Treatment for dysplasia or esophageal adenocarcinoma
If a person with Barrett’s esophagus is found to have dysplasia or cancer, the doctor will usually recommend surgery if the person is strong enough and has a good chance of being cured. The type of surgery may vary, but it usually involves removing most of the esophagus and pulling the stomach up into the chest to attach it to what remains of the esophagus. Many patients with Barrett’s esophagus are elderly and have many other medical problems that make surgery unwise; in these patients, other approaches to treating dysplasia are being investigated.
Hope through research
The National Institute of Diabetes and Digestive and Kidney Diseases and the National Cancer Institute sponsor research programs to investigate Barrett’s esophagus.
Points to remember
For more information about GERD or Barrett’s esophagus, contact
International Foundation for Functional Gastrointestinal Disorders (IFFGD), Inc.
P.O. Box 170864
Milwaukee, WI 53217
Phone: 1-888—964-2001 or (414) 964-1799
Fax: (414) 964—7176
National Cancer Institute (NCI)
National Institutes of Health 31 Center Drive
Building 31, Room 10A—19
Bethesda, MD 20892
Phone: (301) 496-6641
Fax: (301) 49W846
The U.S. Government does not endorse or favor any specific commercial product or company. Trade, proprietary, or company names appearing in this document are used only because they are considered necessary in the context of the information provided. If a product is not mentioned, this does not mean or imply that the product is unsatisfactory.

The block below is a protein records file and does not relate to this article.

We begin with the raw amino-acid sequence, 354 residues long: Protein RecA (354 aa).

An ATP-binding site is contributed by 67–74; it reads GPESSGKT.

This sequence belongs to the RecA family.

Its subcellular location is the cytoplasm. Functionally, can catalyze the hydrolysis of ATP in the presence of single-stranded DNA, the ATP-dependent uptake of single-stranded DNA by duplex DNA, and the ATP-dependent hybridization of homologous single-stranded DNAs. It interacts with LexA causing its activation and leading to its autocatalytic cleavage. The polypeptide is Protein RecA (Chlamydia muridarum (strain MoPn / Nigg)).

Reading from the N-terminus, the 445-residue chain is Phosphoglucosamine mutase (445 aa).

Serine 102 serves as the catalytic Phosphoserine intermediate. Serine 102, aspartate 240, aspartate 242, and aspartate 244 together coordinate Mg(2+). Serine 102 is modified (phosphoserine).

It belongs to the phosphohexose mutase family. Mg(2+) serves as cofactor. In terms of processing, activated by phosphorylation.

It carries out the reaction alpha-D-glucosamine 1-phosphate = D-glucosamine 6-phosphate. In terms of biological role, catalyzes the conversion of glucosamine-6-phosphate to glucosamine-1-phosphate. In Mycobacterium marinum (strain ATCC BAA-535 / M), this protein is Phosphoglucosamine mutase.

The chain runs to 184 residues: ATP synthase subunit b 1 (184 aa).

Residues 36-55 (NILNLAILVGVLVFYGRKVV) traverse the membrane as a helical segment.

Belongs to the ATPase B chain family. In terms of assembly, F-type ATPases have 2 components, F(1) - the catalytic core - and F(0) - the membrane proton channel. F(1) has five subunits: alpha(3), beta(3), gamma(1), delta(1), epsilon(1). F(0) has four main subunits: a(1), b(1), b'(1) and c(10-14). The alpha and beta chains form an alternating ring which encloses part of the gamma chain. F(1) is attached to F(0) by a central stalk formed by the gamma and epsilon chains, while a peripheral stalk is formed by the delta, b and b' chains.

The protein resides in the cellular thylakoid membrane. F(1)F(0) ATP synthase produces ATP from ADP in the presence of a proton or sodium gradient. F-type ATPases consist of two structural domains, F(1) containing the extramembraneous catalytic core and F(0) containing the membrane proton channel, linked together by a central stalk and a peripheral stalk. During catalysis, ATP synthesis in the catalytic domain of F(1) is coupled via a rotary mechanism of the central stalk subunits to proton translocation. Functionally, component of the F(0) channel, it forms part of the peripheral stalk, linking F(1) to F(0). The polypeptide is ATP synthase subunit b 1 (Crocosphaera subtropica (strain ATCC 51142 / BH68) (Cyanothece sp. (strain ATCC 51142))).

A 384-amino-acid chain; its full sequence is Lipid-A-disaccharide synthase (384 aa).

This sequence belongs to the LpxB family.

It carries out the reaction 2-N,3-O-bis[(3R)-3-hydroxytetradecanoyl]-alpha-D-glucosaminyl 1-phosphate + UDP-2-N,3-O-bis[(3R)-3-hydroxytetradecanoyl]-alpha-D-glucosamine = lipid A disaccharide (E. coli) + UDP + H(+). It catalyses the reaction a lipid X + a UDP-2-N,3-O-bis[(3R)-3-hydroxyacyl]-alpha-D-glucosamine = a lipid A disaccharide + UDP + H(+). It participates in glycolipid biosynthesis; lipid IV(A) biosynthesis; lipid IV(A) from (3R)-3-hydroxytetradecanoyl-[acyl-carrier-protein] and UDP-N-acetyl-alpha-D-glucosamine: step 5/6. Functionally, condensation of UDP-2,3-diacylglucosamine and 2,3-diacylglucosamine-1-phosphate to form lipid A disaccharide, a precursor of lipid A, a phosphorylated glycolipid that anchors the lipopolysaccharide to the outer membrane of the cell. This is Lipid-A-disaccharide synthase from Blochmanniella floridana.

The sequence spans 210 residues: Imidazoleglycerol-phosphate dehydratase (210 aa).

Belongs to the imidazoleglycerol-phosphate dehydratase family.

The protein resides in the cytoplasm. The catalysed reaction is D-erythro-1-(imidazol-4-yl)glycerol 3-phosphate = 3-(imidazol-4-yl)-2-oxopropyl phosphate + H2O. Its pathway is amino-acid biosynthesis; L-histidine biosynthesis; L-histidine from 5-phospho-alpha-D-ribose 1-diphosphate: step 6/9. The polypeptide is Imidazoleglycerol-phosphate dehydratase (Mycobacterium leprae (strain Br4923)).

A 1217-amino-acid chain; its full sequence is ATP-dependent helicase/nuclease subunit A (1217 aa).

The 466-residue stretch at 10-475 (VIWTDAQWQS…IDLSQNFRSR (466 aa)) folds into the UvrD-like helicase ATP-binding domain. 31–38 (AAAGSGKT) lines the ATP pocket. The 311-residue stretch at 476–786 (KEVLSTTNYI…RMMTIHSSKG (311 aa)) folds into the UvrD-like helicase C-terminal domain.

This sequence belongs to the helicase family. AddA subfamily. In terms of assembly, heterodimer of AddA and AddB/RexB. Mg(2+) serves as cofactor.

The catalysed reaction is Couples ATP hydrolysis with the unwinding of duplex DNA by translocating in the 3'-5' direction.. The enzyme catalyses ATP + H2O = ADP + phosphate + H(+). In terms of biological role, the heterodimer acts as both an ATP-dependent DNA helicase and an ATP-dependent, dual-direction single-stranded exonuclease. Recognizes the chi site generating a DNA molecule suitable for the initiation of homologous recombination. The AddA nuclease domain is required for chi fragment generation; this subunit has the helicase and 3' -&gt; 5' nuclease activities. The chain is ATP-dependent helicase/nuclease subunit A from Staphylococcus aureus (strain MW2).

National Digestive Diseases Information Clearinghouse
2 Information Way
Bethesda, MD 20892—3570
Phone: 1—80W91—5389 or (301) 654-3810
Fax: (301) 907—8906
The National Digestive Diseases Information Clearinghouse (NDDIC) is a service of the National Institute of Diabetes and Digestive and Kidney Diseases (NIDDK). The NIDDK is part of the National Institutes of Health under the U.S. Department of Health and Human Services. Established in 1980, the clearinghouse provides information about digestive diseases to people with digestive disorders and to their families, health care professionals, and the public. NDDIC answers inquiries, develops and distributes publications, ind works closely with professional and patient organizations and Government agencies to coordinate resources about digestive diseases.
Publications produced by the clearinghouse are carefully reviewed by both NIDDK scientists and outside experts. This fact sheet was reviewed by G. Richard Locke, M.D., Mayo Ginic; and Joel Richter, M.D., Cleveland Clinic Foundation.
This publication is not copyrighted. The clearinghouse encourages users of this tact sheet to duplicate and distribute as many copies as desired. This fact sheet is also available at www.niddk.nih.gov under “Health Information”.